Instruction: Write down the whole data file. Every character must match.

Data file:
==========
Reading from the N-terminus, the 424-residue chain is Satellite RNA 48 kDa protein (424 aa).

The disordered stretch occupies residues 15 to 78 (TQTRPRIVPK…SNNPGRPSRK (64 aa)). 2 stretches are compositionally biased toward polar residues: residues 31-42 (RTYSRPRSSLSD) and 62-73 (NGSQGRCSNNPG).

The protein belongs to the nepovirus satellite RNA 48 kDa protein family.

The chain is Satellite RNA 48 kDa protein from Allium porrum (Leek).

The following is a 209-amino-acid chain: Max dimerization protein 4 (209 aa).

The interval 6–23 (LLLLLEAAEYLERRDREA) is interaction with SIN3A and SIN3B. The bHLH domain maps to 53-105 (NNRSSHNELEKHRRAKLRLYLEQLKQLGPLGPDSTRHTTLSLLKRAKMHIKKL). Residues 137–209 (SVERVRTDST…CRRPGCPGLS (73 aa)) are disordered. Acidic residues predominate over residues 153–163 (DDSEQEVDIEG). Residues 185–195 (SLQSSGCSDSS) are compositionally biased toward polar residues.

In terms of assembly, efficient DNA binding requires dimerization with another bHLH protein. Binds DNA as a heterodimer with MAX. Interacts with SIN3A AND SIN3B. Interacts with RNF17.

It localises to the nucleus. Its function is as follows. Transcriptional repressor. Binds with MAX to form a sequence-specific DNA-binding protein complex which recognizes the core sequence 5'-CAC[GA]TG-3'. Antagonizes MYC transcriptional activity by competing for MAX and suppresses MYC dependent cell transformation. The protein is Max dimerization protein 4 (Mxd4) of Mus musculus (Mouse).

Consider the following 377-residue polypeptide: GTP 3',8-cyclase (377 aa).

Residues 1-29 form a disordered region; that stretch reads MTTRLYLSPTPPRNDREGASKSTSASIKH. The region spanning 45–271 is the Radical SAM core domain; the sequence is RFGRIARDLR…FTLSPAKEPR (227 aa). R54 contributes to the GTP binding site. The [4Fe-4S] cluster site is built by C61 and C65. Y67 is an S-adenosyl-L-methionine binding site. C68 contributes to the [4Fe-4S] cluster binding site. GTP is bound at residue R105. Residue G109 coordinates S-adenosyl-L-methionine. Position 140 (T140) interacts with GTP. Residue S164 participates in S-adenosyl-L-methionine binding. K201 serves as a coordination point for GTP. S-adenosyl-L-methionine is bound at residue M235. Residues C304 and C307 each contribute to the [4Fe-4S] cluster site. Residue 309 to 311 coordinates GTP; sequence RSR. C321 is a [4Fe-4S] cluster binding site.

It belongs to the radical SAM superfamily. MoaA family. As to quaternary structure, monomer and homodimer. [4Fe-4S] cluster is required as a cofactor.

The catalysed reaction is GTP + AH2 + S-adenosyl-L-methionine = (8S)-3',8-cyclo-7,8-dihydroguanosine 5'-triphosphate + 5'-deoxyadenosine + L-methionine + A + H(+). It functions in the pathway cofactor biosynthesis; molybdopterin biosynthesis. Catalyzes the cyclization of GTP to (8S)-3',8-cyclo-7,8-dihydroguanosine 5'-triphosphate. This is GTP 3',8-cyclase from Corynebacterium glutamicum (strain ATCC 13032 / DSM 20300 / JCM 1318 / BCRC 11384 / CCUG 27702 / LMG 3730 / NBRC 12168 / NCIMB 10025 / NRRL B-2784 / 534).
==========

Reading from the N-terminus, the 424-residue chain is Satellite RNA 48 kDa protein (424 aa).

The disordered stretch occupies residues 15 to 78 (TQTRPRIVPK…SNNPGRPSRK (64 aa)). 2 stretches are compositionally biased toward polar residues: residues 31-42 (RTYSRPRSSLSD) and 62-73 (NGSQGRCSNNPG).

The protein belongs to the nepovirus satellite RNA 48 kDa protein family.

The chain is Satellite RNA 48 kDa protein from Allium porrum (Leek).

The following is a 209-amino-acid chain: Max dimerization protein 4 (209 aa).

The interval 6–23 (LLLLLEAAEYLERRDREA) is interaction with SIN3A and SIN3B. The bHLH domain maps to 53-105 (NNRSSHNELEKHRRAKLRLYLEQLKQLGPLGPDSTRHTTLSLLKRAKMHIKKL). Residues 137–209 (SVERVRTDST…CRRPGCPGLS (73 aa)) are disordered. Acidic residues predominate over residues 153–163 (DDSEQEVDIEG). Residues 185–195 (SLQSSGCSDSS) are compositionally biased toward polar residues.

In terms of assembly, efficient DNA binding requires dimerization with another bHLH protein. Binds DNA as a heterodimer with MAX. Interacts with SIN3A AND SIN3B. Interacts with RNF17.

It localises to the nucleus. Its function is as follows. Transcriptional repressor. Binds with MAX to form a sequence-specific DNA-binding protein complex which recognizes the core sequence 5'-CAC[GA]TG-3'. Antagonizes MYC transcriptional activity by competing for MAX and suppresses MYC dependent cell transformation. The protein is Max dimerization protein 4 (Mxd4) of Mus musculus (Mouse).

Consider the following 377-residue polypeptide: GTP 3',8-cyclase (377 aa).

Residues 1-29 form a disordered region; that stretch reads MTTRLYLSPTPPRNDREGASKSTSASIKH. The region spanning 45–271 is the Radical SAM core domain; the sequence is RFGRIARDLR…FTLSPAKEPR (227 aa). R54 contributes to the GTP binding site. The [4Fe-4S] cluster site is built by C61 and C65. Y67 is an S-adenosyl-L-methionine binding site. C68 contributes to the [4Fe-4S] cluster binding site. GTP is bound at residue R105. Residue G109 coordinates S-adenosyl-L-methionine. Position 140 (T140) interacts with GTP. Residue S164 participates in S-adenosyl-L-methionine binding. K201 serves as a coordination point for GTP. S-adenosyl-L-methionine is bound at residue M235. Residues C304 and C307 each contribute to the [4Fe-4S] cluster site. Residue 309 to 311 coordinates GTP; sequence RSR. C321 is a [4Fe-4S] cluster binding site.

It belongs to the radical SAM superfamily. MoaA family. As to quaternary structure, monomer and homodimer. [4Fe-4S] cluster is required as a cofactor.

The catalysed reaction is GTP + AH2 + S-adenosyl-L-methionine = (8S)-3',8-cyclo-7,8-dihydroguanosine 5'-triphosphate + 5'-deoxyadenosine + L-methionine + A + H(+). It functions in the pathway cofactor biosynthesis; molybdopterin biosynthesis. Catalyzes the cyclization of GTP to (8S)-3',8-cyclo-7,8-dihydroguanosine 5'-triphosphate. This is GTP 3',8-cyclase from Corynebacterium glutamicum (strain ATCC 13032 / DSM 20300 / JCM 1318 / BCRC 11384 / CCUG 27702 / LMG 3730 / NBRC 12168 / NCIMB 10025 / NRRL B-2784 / 534).